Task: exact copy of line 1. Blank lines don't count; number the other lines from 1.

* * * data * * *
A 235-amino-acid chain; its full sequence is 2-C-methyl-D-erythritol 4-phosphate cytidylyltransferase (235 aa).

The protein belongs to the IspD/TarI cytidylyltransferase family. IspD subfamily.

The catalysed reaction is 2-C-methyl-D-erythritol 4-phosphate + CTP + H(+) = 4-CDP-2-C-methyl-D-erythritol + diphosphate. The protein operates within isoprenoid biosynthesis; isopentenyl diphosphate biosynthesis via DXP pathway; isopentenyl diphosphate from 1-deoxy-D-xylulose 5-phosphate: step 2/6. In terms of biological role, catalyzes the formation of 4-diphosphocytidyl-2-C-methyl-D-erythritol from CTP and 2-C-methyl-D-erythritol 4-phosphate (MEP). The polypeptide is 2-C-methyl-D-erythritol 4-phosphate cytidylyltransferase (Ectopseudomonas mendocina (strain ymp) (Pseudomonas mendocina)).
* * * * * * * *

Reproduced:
A 235-amino-acid chain; its full sequence is 2-C-methyl-D-erythritol 4-phosphate cytidylyltransferase (235 aa).